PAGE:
3D printers are used not only in industry but also in medicine, and their properties allow them to create models of organs for training surgeons, as well as artificial bones used for transplants. However, a Russian student developed a completely new method of their production, which gives the product most similar to the real bone tissue.
Medicine is one area in which 3D printers are gaining in importance. There are projects to use them for the production of personalized pills, which, thanks to the ability to fine-tune the dosage of drugs, will be much more effective than mass-produced medications. They are also used to create realistic models of organs that allow surgeons to dry out on a dry basis, thereby increasing patient safety.
Most often they are used for the production of artificial bones that replace the real ones lost due to an accident or cancer. The use of these devices will soon become even more widespread, as Nikita Toropka, a student at Tomsk University of Technology, has developed an innovative method of using 3D calcium phosphate printing, which makes the finished product almost identical to human bone tissue and can become a cheaper alternative to traditional prostheses. bones.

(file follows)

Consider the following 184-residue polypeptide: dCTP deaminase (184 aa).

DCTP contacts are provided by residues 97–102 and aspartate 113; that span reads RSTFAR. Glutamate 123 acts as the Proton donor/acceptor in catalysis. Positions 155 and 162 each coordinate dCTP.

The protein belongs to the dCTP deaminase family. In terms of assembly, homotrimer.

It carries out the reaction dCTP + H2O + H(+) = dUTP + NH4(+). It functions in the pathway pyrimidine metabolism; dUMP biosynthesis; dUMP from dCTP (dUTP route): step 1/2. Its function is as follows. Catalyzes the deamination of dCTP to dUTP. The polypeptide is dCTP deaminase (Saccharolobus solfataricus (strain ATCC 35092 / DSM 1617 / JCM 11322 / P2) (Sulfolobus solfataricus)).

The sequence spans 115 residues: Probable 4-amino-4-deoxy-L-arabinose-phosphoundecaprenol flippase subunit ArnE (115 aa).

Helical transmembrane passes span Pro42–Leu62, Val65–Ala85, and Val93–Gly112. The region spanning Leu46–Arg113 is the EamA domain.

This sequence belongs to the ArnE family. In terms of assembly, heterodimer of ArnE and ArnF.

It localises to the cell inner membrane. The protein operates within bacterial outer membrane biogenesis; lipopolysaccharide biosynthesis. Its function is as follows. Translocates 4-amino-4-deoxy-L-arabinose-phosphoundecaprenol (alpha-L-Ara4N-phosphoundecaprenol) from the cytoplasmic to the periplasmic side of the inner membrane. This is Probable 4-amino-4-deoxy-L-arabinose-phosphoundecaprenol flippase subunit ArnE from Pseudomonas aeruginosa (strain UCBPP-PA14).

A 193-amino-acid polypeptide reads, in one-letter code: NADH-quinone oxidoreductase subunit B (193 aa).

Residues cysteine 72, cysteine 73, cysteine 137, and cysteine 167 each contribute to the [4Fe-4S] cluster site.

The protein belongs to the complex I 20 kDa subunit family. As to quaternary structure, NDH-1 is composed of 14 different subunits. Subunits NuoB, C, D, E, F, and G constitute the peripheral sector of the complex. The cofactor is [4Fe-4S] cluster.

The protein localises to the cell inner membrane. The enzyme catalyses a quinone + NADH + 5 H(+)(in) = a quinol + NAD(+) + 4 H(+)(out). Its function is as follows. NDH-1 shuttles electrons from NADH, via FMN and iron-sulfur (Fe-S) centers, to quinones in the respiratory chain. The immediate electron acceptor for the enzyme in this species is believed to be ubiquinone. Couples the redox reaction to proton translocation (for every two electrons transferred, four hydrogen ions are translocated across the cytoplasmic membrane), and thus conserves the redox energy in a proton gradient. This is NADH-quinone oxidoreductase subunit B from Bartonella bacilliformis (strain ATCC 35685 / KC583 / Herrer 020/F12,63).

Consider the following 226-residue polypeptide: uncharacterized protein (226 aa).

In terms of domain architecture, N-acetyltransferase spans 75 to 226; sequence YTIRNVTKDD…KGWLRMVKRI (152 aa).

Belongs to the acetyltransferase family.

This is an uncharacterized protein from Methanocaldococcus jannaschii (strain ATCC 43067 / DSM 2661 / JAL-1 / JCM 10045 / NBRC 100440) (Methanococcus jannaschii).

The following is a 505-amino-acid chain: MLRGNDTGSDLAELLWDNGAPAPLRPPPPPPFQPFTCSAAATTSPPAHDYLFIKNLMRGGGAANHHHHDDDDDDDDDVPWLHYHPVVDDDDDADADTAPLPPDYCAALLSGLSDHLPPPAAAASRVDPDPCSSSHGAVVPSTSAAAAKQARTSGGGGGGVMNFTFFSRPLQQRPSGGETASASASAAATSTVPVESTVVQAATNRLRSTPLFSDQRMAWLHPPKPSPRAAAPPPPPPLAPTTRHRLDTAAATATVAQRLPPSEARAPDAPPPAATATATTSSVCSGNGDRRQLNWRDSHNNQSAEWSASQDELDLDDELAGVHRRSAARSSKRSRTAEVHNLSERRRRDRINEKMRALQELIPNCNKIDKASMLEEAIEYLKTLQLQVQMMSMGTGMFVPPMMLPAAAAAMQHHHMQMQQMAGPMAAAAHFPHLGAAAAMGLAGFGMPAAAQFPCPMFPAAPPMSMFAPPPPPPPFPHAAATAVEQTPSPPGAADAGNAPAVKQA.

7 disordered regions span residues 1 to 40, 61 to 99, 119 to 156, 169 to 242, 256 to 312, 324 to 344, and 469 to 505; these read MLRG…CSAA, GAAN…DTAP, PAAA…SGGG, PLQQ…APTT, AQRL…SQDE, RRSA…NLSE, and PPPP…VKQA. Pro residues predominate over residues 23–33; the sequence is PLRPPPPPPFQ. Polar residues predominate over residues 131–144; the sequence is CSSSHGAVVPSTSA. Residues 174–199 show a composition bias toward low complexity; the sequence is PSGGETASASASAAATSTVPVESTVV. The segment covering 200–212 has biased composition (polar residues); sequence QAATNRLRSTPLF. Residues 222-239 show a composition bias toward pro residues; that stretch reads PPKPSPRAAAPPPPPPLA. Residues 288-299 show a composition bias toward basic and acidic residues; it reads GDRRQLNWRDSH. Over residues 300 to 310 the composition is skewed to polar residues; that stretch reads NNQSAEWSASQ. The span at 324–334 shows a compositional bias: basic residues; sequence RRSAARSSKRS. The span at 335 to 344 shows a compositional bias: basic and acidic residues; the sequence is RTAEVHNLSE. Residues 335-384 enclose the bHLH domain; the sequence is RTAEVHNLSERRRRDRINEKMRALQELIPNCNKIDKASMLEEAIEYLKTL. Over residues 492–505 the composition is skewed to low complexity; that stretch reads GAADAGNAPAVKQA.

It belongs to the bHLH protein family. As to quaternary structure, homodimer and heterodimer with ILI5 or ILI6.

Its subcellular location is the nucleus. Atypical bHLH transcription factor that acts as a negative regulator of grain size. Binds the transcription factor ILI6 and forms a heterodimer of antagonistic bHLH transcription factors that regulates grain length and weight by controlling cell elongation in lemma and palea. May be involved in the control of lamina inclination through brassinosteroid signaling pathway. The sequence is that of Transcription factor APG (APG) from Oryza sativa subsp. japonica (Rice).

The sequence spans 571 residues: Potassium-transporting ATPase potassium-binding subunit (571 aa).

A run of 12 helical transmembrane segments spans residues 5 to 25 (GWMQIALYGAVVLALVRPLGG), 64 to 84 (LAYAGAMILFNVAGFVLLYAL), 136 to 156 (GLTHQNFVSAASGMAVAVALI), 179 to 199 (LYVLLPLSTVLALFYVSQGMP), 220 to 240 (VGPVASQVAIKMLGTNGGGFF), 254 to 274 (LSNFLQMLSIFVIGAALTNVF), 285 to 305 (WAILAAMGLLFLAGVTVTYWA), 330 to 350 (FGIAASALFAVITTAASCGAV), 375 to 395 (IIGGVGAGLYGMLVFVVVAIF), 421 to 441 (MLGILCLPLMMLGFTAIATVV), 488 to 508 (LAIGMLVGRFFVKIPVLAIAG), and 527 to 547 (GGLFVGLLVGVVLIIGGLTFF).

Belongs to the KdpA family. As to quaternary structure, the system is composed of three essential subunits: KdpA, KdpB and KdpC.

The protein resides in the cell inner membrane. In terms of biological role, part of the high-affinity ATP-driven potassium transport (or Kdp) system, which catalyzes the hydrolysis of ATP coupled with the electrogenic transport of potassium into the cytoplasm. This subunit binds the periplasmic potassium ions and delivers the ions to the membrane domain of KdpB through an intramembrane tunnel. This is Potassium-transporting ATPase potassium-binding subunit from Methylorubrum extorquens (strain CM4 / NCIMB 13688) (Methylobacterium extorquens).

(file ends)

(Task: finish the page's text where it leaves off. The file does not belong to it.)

The use of FDM 3D technology has made the artificial bone fully biocompatible with the body, so there is no risk of rejection. In addition, it is biodegradable and, despite the porous surface, extremely durable.
Our 70 percent bones are composed of calcium phosphate, so that the prostheses have been approved by the body, and must also contain its components. The idea of their use is not new, but the innovation of the method invented by Toropek is not so much to choose the quantity of the component as on the method of printing.
Previous methods have used SLS 3D technology and although it allows for precise printing of porous objects, their strength is not even close to the strength of human bone. However, the student has managed to develop a method that produces bone density and almost identical strength as human bone tissue.